Tim Mislock

Now is the Last Best Time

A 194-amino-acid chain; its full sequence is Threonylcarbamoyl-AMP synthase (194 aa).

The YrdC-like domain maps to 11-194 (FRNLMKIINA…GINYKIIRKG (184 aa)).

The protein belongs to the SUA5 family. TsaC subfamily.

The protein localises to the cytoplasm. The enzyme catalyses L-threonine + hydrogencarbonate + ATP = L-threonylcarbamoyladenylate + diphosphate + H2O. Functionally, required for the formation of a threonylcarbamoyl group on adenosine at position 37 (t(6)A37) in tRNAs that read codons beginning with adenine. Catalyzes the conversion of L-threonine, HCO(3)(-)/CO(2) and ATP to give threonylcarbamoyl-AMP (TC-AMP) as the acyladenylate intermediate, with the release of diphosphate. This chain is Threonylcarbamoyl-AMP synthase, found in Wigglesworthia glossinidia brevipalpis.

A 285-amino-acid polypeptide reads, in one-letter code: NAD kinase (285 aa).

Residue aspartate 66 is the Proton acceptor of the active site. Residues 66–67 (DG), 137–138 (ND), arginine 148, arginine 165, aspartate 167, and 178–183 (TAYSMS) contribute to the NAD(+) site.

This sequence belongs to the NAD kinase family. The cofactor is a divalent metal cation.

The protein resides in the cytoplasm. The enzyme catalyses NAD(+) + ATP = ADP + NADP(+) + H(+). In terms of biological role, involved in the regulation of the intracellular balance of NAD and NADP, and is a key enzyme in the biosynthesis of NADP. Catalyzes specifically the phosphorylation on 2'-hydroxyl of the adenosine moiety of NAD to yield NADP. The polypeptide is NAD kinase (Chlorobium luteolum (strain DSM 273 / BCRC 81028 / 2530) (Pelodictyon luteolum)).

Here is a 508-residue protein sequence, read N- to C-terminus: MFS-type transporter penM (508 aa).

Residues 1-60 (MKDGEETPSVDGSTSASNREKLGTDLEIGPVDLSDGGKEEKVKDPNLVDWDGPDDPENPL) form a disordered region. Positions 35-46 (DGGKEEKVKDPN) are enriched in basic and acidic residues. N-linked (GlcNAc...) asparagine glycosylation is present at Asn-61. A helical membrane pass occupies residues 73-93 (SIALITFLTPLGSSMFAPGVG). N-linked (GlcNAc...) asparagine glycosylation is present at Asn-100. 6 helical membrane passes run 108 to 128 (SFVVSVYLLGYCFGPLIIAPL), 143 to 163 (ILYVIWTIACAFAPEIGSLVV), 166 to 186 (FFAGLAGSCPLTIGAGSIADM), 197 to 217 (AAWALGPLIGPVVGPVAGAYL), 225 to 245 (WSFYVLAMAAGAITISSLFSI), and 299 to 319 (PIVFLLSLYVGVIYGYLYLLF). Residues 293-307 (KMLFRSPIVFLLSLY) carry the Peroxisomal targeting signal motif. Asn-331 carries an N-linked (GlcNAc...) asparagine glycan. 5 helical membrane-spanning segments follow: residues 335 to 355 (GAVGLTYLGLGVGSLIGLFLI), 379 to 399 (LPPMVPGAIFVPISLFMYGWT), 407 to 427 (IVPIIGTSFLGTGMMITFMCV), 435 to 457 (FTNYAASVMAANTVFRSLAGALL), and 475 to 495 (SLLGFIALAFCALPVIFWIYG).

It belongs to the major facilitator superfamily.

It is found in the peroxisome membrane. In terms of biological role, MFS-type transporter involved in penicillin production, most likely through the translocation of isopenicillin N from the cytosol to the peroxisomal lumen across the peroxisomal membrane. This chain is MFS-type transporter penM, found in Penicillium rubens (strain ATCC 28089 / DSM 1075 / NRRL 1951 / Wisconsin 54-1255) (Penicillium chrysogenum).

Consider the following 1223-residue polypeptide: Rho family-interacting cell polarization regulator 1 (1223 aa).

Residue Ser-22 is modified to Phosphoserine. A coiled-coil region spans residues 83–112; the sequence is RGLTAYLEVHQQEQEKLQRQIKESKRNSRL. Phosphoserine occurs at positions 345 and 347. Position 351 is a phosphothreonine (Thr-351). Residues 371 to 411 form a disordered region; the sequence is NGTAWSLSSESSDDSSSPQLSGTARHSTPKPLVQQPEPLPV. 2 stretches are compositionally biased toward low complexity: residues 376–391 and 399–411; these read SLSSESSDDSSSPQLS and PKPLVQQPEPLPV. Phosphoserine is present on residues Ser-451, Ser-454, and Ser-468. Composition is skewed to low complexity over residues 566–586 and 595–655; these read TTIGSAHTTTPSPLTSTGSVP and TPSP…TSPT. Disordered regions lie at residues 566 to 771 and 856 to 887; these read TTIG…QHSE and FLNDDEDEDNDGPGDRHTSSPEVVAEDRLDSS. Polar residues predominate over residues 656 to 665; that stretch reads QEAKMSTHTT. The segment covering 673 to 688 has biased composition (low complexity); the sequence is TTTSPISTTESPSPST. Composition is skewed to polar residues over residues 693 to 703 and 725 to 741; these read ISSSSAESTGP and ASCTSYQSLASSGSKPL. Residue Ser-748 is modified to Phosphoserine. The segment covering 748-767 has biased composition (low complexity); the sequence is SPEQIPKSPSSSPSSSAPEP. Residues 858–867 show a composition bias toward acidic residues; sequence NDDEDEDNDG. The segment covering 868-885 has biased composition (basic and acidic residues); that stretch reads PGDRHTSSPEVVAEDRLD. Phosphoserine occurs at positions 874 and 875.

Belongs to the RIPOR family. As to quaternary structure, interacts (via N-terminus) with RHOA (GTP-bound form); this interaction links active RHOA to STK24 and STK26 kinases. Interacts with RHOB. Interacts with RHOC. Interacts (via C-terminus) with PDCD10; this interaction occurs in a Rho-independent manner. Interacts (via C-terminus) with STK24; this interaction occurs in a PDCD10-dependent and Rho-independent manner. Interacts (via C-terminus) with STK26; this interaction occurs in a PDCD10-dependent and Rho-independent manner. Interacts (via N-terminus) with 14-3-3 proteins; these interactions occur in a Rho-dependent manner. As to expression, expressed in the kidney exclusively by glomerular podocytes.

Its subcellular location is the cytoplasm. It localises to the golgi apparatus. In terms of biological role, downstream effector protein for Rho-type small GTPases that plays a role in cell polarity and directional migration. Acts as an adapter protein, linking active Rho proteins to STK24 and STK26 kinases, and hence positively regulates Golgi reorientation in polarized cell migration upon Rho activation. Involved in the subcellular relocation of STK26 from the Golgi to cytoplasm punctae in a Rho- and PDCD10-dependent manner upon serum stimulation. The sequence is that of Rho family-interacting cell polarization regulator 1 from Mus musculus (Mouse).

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“I wanted to create a world that made the listener feel like they were floating,” says Tim Mislock. “But I didn’t want it to feel like floating in an unnatural or forced environment – like a sensory deprivation tank – I wanted it to feel like you were in a boundless, organic space like a lake or an ocean.” This feeling of elemental immersion that Mislock has created is on his debut solo album, Now is the Last Best Time, a guitar-centric ambient record inspired by the Alzheimer’s caretaker experience. Throughout the last decade, Mislock has watched his stepfather deteriorate at the hands of the disease while his mother fulfils the role of caregiver – her love, dedication and energy required evermore as time goes on. The purpose of the concept record was twofold. “I wanted to raise awareness of the disease,” Mislock says. “The numbers of people suffering from Alzheimer’s is growing with each generation. As the parents of those in my generation grow older, Alzheimer’s disease will affect more and more families. I also wanted to develop a historical document to thank my mother and tell her that her generosity and kindness have not gone unnoticed.” It’s a record that envelops the listener in a deep fog, where guitars fizz and crackle among melodic dips and glides; electronics pulse, hum, and whir through the compositions like wind. It’s rooted in emotions, ones that Mislock has experienced firsthand, as he says. “The disease has changed the way I think about time and the importance of being present. I began focusing on creating a musical place where I could vent my fears and emotions about what my family was going through. Upwards of 70% of spousal or familial caretakers predecease the Alzheimer’s patient they are caring for and I was afraid of losing my mom. These musical worlds became places to express and explore those emotions.” Mislock is a previous member of The Antlers and Holly Miranda and has just wrapped up his debut run in the original Broadway cast of Hedwig and the Angry Inch, worked closely with Dave Harrington (one half of Darkside with Nicolas Jaar), someone he admires greatly. “I’ve always looked up to Dave; he has been a torchbearer for me musically. I knew that Dave was the only person who could help me visualise the music, that he’d force me into improvisational and sonic territory that I needed help accessing. He’s my musical shaman.” Over the course of a year, the two worked to preserve the natural essence of the music and the emotive charge that sparked it. Being rooted in the personal and the human, it had to be by its very nature, imperfect. This was something Mislock embraced. “Technology has progressed to a point where music can be inhumanely perfect and I wanted to leave imperfections in these songs to make sure the human element was felt. I wanted it to feel like digital components in a human world, versus human components in a wholly digital existence.” The album is named after a passage in the Alzheimer’s memoir of Thomas DeBaggio, entitled Losing My Mind. “In one of his entries was the phrase “now is the last best time.” It resonated with me, this heartbreaking description of what struggling with the disease can feel like, not only to the patient, but also for the caretakers, and even more broadly, for the whole family. Personally, I think it’s a call to action—to live in the present, for tomorrow is unknown.” While the album is vastly influenced by the stalwarts of the ambient world – Eno, Stars of the Lid, Eluvium – and some more modern minimalist composers such as Max Richter and Jonny Greenwood, there’s one particular piece of music that connected deeply with Mislock during the process. “The Sinking of the Titanic by Gavin Bryars was a huge influence because it deals with such a tragic event but, musically, it creates an emotional world that is somehow grounded in respect and reverence for the event itself. I wanted to borrow from that idea, since Alzheimer’s impacts so many people. I wanted to be respectful to their struggles and emotions.” Ultimately, the record is a sonic exploration of respect that pays homage to his greatest influence: his mother.